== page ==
Assassin's Creed II takes you back to the future only to once again throw you into the past.

For this sequel you play as Ezio during the Renaissance in Venice, Italy. Yesterday, I was shown a quick demo with a short hands-on time by Patrice Desilets (Creative Director) and so far I am still a bit on the fence for this one. First, let me make clear that from what I played it is obvious that Ubisoft Montreal have once again crafted a beautiful and fully explorable world for you to run around in, and all the things that made the first game as ground breaking as it was are still there.

The only reason I remain on the fence is that I am still not sure if the game will be less repetitive than the last one. To be fair, there is no way for me to really know this without getting a few good hours with the game as opposed to the fifteen or so minutes I had.

What I did have, however, was fun and reminded me of the amazing potential a game like Assassin's Creed has. Moving around the environment is just as easy as before, and now as swimming is an option you no longer have to fear the water. Another thing the developers have spent some time on is the pursuit mechanism. Patrice admitted that in the first game the chases could go on a bit too long, and so they have made it easier to escape from your pursuers and it should now take only thirty seconds each time to get guards to stop chasing you if you want.

The hidden blades are also far more useful this time around. In the first game the blade was mainly used for the main assassination and the odd sneak kill. Now you will use the blade far more often for regular combat, and it looks damn cool! Once again, the combat animations are something truly special and make watching combat an absolute joy.

Also new to the series is an economy system. You can now earn money for some missions (which will give more of a meaning to side quests) or steal it from people you walk by and use this money to buy things such as better gear, health, poison, smoke bombs or even the services of other characters. Let's say you had a bunch of guards you want to get past. Instead of attacking them, it might be easier to pay some thieves or courtesans to go start some trouble (or flirt) with them so you may get past while they are distracted. This adds another layer of depth for the player and gives you more options now of how to handle your various assassinations.

Probably the most exciting change they have made is to the mission structure. The biggest problem with the last game was that it had a rinse and repeat mission structure that became extremely boring. For the sequel, the mission structure is completely narrative based. Therefore you will no longer sit on a bench listening to a conversation because, well, you have to. Now there will always be a narrative reason for everything you need to do in the game. This should, hopefully, go a long way to make the game feel less repetitive and flow much better.

As I said right at the start, there is no way to know if the mistakes from the first title are really fixed until we sit down with the final game for the long stretch. Luckily that is only about a month or so away, which isn't too much longer to wait and I am looking forward to finding out. We're sure to get more hands-on time prior to the launch too, however in the meantime I managed to ask Patrice a few quick questions before having to rush for my taxi back to the airport;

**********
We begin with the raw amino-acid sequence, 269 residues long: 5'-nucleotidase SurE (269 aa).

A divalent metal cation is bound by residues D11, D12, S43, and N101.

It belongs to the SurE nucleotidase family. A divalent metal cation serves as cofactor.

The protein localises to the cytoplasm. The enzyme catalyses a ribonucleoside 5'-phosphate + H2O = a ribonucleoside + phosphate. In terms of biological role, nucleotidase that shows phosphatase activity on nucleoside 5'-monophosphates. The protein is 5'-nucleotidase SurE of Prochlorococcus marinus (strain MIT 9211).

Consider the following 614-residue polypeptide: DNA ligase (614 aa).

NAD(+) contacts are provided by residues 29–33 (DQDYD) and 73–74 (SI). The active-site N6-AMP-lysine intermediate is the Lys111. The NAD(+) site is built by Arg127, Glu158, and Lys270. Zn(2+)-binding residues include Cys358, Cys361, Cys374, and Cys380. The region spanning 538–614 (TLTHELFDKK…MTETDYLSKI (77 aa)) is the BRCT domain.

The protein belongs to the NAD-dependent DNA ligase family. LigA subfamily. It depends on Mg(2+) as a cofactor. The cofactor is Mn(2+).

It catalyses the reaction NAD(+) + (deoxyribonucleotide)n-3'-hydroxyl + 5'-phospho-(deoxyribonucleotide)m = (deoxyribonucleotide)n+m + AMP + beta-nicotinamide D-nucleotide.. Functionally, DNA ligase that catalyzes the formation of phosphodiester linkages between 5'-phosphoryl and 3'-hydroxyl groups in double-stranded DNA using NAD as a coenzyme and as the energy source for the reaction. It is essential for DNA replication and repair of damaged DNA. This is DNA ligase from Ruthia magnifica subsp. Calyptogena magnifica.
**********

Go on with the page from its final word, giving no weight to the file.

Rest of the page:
GP: What are some of the main emotions you want the player to experience and how are going about causing that?

Patrice: So it's more than one emotion but it's basically about giving the real fantasy of being a real assassin. So making it easy to assassinate and being really this - not master assassin at first - but we'll take you and by the end you will become that guy. But there is vengeance also which is part of it. It is a vengeance story but really, the real thing is to change to emotion throughout the experience so that there's not only one, but you will have multiple emotions.

GP: What are some of the potential places you would like to see other Assassin's Creed games take place?

Patrice: Oh, that I don't know yet, first, and then I can't tell if I knew anyway, because those my little secrets (laughs), but nice try!

GP: Fair enough! So are there any plans for multiplayer in an Assassin's Creed game?

Patrice: Well eventually we will, you know, come up in this century and be able to do a multiplayer game I guess. But, we like, and I like, the single-player experience also, so you never know.

GP: How hard is it to come up with new ideas? Do you find you use more old ideas you didn't have time to implement into the first game, or are they all completely fresh ones?

Patrice: It's a mix of them all. There are some - like the economic system was something we wanted to have in the first game but the faction system is something new we had for this one. And it depends also on where you go and where you do your game. If you have, for example, a character like Leonardo De Vinci you can let yourself have a flying machine in a historical game. If you don't have that character you can't have this idea, so it depends on those factors. It's not that difficult, you just have to let yourself go.

GP: The end of the last game got quite fantasy based, how much of that is going to be in the sequel?

Patrice: I'm not spoiling the end of the game (laughs), it's part of the franchise. It is really part of what an Assassin's Creed game is, so you will see.

GP: Ok great, thanks for your time!


Our thanks to Ubisoft NZ and Australia for the hands-on time and the opportunity to speak with Patrice Desilets.